Overview

Overview

Proud to be part of the Glickman Urological & Kidney Institute

The mission of the Center for Renal Diseases is to diagnose and prevent kidney disease, anticipate complications, and treat renal problems before they become life threatening. The center is staffed with experienced nephrologists and other healthcare professionals who develop and implement customized treatment for polycystic kidney disease (PKD), kidney stones, glomerulonephritis (GN), and the Anemia Clinic.

Download Our Free Treatment Guides

What We Treat

What We Treat

Glomerular Diseases

Glomerular Diseases

Glomerulonephritis is a group of diseases which result in injury to the glomerulus.  The glomerulus is the part of the kidney that filters the blood, which is the first step in the process of making urine. This can result from either an attack by your own immune system (autoimmune), scarring or other damage. When the glomeruli are injured, they are not able to rid the body of waste materials and extra water. The Glomerular Diseases Clinic is staffed with experienced nephrologists and other healthcare professionals who develop and implement customized treatment for patients with this unusual condition. The team meets regularly with pathologists to review biopsies and treatment plans, discuss advances in the field and ensure optimal care for patients.

Glomerulonephritis Board

The Glomerulonephritis Board is a medical board composed of world recognized nephrologists, rheumatologists, immunologists, renal pathologists and other interested physicians whom review complex nephrological glomerulonephritis cases.

  • Individual patient cases are presented to the medical board for diagnosis, and treatment recommendations are made based on the clinical history, laboratory work, and kidney biopsy.
  • The most current evidence based medicine is used in recommending management and treatment strategies.
  • Patients benefit by having leading specialists discuss their glomerulonephritis in a multidisciplinary discussion.
  • The board discusses Glomerulonephritis conditions including, but not limited to: lupus nephritis, anti-glomerular basement membrane disease, membranous glomerulonephritis, and focal segmental glomerulosclerosis (FSGS).
  • The board participates in National Institutes of Health trials and other impact trials critical to understanding and treating GN.
  • Requests for a case review by the GN board can be made by local nephrologists or patients.
Polycystic Kidney Disease Clinic (PKD)

Polycystic Kidney Disease Clinic (PKD)

The PKD Clinic uses a comprehensive medical evaluation including genetic testing and counseling, imaging of the kidneys and associated organs, and a treatment program designed by an experienced nephrologist.

  • Expanded clinical services, including diet and fluid management, monitoring by trained nurses and regular evaluations by committed nephrologists.
  • Specialized services for surgical management of PKD complications.
  • Access to and support from experienced pediatric nephrologists when appropriate.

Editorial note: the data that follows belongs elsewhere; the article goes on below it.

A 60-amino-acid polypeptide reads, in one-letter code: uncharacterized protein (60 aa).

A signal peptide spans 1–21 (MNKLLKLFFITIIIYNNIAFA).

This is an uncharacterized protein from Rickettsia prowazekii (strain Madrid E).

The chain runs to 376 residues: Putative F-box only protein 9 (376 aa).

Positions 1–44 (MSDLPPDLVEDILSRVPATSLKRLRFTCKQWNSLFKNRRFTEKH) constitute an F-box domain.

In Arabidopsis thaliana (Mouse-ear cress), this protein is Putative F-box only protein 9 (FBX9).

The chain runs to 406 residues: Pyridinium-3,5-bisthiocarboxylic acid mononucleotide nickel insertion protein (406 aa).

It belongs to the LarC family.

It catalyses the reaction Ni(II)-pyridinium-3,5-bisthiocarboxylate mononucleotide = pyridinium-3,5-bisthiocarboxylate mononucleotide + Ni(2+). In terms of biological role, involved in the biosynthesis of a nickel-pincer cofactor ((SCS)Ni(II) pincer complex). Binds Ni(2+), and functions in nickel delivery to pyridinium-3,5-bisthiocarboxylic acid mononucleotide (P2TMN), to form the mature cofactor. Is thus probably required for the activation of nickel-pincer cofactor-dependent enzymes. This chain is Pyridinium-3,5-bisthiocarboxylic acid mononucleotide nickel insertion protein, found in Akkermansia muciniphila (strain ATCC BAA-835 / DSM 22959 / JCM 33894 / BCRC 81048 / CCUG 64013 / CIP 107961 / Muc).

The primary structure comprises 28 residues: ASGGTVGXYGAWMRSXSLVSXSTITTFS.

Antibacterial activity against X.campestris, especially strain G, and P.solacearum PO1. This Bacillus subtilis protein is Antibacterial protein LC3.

• A basic research team that works in areas relevant to PKD, such as cell signaling pathways that effect cell growth, experimental work in biological models of PKD and kidney tissue studies.
  • The PKD Clinic is engaged in important national PKD research studies.
  • The center is actively building its PKD registry, which will serve as a valuable foundation for a comprehensive PKD Clinic.
Research & Innovation

Research & Innovation

Cleveland Clinic is a leader in research to uncover innovative ways of diagnosing and treating renal diseases through evidence-based medicine.

ATHENA

This is an observational trial designed to characterize the natural decline of renal function markers such as glomerular filtration rate, creatinine, proteinuria and β-2 microglobulin in Alport syndrome patients.

HALT-PKD Trial

The Department of Nephrology is a participant in the first national randomized clinical trial of treatments for PKD. The HALT-PKD study involves individuals with autosomal dominant polycystic kidney disease (ADPKD), the most common inherited form of PKD. Participants are given drugs to control hypertension. The study will use kidney growth to measure the effectiveness of an intervention.

This study is important because hypertension complications, including stroke and heart attack, affect many more individuals with ADPKD than with ADPKD-specific conditions, such as liver cysts or brain aneurysms. The goal of this study is to discover methods to slow the progression of ADPKD and related health conditions.

In addition to the HALT-PKD Trial, a pilot study is under way at Cleveland Clinic to examine the effects of sirolimus in reducing renal cysts and kidney volume in ADPKD patients. Traditionally, sirolimus is an immunosuppressant used in combination with cyclosporine and a steroid medication to prevent the body from rejecting a kidney transplant. The Center for Renal Diseases is at the forefront of research and testing of medications that could change the way PKD is treated in the future.

MENTOR (Membranous Nephropathy Trial of Rituximab)

Patients with idiopathic membranous nephropathy are randomly assigned to a trial of cyclosporine (given as a pill) or rituximab (given intravenously). The goal is to reduce protein loss in urine without encountering the risks typically associated with steroid therapy. Participants will be compared at 24 months (12 months after stopping the medication).

NEPTUNE (The Nephrotic Syndrome Study Network)

This is an observational study of patients with nephrotic syndrome who undergo a medically indicated kidney biopsy. The primary study outcomes being followed are changes in the amount of urine protein and kidney function.

Staff